my name is Francesco and I live in Italy. I’m a ScadaMobile enthusiast since 2013!
I’ve developed many projects on this platform, especially for the drinking water facilities and for the wastewater treatment plants.
Normally, these applications are very large. I mean that I have to manage hundreds of variables (both internal and external), a lot of alarms, several display attributes on variables, many pages and sections. Often, the result is a CSV file of 300 kB or more.
Although I had a great care in the optimization of the communication using contiguous arrays of variables, when I leave Wi-Fi coverage and go on 3G/LTE networks, I always experienced a slow interaction with the interface.
Today I tried to improve a project that was developed using a single big source file. I broke the large one into several small files that point the same PLC and I noticed a considerable improvement of the performance on iPhone 5. I added to my rows the “ord” attribute to mantain the order of pages and sections.
Is there anybody who shares the same experience? Is it possible that the interface was slowed down by the task management of the device or by the thread management of the ScadaMobile app?
Many thanks in advance for any reply.
I forgot: all the applications use MODBUS/TCP protocol.
Hi Frank, I think the app should perform the same regardless of the number of files. I do not understand why it should be slower when loading a single file compared to multiple ones.
Also, please note that having explicit arrays of contiguous variables does NOT optimize communications, it can be just the contrary because as long as you access to one single element of the array the entire array will be read !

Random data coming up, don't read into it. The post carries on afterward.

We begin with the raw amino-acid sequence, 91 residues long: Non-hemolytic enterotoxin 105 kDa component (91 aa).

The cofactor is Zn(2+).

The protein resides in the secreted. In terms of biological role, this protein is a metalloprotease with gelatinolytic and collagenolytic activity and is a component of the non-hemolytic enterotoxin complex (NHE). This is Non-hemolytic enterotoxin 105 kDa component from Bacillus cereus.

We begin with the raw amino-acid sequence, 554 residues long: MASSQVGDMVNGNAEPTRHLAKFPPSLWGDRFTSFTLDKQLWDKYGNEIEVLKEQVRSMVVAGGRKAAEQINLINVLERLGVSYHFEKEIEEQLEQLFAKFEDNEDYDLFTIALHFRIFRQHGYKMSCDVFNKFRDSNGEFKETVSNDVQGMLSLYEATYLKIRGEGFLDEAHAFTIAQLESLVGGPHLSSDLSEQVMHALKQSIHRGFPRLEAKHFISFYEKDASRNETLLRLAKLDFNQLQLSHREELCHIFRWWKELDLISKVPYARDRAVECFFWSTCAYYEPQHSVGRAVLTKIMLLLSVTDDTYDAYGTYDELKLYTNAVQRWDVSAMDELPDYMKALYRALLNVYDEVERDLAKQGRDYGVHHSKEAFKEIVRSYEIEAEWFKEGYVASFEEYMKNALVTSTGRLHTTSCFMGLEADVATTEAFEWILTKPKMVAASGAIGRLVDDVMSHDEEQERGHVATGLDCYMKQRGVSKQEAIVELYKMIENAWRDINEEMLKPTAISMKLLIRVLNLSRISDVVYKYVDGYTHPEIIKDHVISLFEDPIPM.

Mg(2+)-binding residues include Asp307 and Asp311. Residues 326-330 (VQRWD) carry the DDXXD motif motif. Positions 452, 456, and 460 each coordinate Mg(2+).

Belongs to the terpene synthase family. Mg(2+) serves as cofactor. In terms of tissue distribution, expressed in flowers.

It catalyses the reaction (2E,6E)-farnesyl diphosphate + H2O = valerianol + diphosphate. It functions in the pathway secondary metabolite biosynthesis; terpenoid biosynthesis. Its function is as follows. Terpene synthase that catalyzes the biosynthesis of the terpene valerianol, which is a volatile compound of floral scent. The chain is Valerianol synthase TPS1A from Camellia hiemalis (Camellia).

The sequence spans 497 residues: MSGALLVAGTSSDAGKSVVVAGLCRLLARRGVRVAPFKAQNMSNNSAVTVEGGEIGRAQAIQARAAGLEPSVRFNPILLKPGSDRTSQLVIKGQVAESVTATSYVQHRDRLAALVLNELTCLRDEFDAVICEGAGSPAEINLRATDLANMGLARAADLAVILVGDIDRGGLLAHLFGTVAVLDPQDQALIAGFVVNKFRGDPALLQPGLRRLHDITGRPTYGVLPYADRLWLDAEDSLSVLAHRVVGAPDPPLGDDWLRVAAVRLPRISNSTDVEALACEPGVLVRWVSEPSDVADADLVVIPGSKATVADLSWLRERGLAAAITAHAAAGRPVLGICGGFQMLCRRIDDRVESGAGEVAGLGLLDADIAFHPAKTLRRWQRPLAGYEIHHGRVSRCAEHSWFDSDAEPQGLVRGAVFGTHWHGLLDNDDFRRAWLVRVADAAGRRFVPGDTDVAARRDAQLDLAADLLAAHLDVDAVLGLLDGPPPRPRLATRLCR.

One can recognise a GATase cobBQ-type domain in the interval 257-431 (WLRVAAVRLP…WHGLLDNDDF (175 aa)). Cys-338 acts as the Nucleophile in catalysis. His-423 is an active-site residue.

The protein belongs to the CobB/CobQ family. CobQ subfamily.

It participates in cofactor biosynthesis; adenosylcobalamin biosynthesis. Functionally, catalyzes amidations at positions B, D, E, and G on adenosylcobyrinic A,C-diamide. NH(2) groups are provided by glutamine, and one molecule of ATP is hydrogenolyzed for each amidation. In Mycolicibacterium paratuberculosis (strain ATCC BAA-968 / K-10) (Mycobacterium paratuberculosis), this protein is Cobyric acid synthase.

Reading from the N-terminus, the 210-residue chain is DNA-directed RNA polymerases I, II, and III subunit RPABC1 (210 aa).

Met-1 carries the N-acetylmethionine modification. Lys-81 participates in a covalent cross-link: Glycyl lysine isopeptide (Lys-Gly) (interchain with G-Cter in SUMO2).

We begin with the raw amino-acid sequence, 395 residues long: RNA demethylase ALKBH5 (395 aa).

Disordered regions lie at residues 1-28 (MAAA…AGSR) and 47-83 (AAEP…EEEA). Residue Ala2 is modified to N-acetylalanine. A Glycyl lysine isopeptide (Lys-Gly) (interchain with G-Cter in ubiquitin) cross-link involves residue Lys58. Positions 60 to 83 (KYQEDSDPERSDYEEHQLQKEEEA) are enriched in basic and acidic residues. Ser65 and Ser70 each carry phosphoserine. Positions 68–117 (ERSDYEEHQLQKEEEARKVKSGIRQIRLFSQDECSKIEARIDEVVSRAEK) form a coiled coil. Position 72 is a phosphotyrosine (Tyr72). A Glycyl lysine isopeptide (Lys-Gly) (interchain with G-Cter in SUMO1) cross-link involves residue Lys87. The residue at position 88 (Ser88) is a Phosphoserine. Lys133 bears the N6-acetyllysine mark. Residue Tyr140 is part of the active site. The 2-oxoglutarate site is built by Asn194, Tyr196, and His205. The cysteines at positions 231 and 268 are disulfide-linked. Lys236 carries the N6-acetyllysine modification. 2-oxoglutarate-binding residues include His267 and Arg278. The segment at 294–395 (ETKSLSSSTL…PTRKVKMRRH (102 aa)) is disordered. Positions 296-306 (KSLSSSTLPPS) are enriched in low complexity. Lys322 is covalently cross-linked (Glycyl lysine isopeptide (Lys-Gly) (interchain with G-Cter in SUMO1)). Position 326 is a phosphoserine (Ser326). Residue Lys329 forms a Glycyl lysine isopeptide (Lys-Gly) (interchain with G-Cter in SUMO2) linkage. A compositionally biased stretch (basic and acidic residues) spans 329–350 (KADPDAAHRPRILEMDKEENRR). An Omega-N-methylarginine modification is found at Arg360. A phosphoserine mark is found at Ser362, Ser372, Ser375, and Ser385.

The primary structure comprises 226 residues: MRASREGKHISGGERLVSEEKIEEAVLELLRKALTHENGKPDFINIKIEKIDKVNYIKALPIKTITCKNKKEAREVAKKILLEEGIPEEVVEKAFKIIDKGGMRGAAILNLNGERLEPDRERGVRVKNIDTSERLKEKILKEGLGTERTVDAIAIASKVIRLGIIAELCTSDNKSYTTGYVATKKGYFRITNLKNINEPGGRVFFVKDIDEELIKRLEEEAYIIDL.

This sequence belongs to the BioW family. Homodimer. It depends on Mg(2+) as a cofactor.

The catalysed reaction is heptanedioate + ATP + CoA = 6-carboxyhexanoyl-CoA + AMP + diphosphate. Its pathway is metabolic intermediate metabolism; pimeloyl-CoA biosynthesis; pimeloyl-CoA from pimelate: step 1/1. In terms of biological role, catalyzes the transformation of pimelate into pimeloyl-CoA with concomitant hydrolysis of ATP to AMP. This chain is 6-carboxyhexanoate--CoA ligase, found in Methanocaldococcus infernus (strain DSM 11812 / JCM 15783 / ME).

This is a common misconception that leads users to think they are optimizing the app when they are NOT !!
To make the app react fast you just need to use individual tag for everything. Only use arrays if they have a meaning as a whole, as if the array had a consideration of ONE multiple elements tag.
When using individual tags the app is clever enough to only communicate the required minimum. Allowing the app to do this is much faster than attempting to read a long array at every polling cycle, as it probably happens in your case.
thank you for your answer.
In my applications I use arrays only for alarms. Also, when I have to manage booleans, I prefer to read one or two contiguous words and then declare booleans as internal tags referring to their respective offset in those words. I assume that reading arrays of booleans would be almost the same thing.
In opposition to the previous release (one big file), alarms are now polled at a rate of 5 seconds. All other tags are polled at 2 seconds in order to assure reactiveness to the user.
I have realize now that declaring different polling rates in different source files, while requesting less bandwidth, induces the app to open different Modbus connections to the same PLC. Now I have three active connections: a Modbus/TCP @ 5 s, another one @ 2 s and a Modbus/TCP (CDAB) @ 2 s. I would expected a single connection with different istantaneous load depending on the different polling rates.
Could this be the reason of the increased reactiveness?
If so, considering that my PLCs can support many TCP connections, it could be a workaround to speed up my applications. I’m thinking to a scenario where I declare similar polling speeds in different source files (e.g. 1,9 s, 2 s, 2,1 s, and so on) only to obtain multiple connections. I haven’t done this test yet.
The question might seem trivial… but I don’t know if the app manages connections in a multithread way.
Yes, the app uses separated threads to handle communications, this alone is not enough to get more performance of the app because at the end of the day the number of physical processors is limited. However, since you are using longer polling rates in some of the connections this will help to reduce bandwidth and increase performance. Also, by having several connections, the updating cycle on screen -which runs on the main thread- happens more often with less to do on each update so this possibly results in more responsiveness of the user interface, as you found out.
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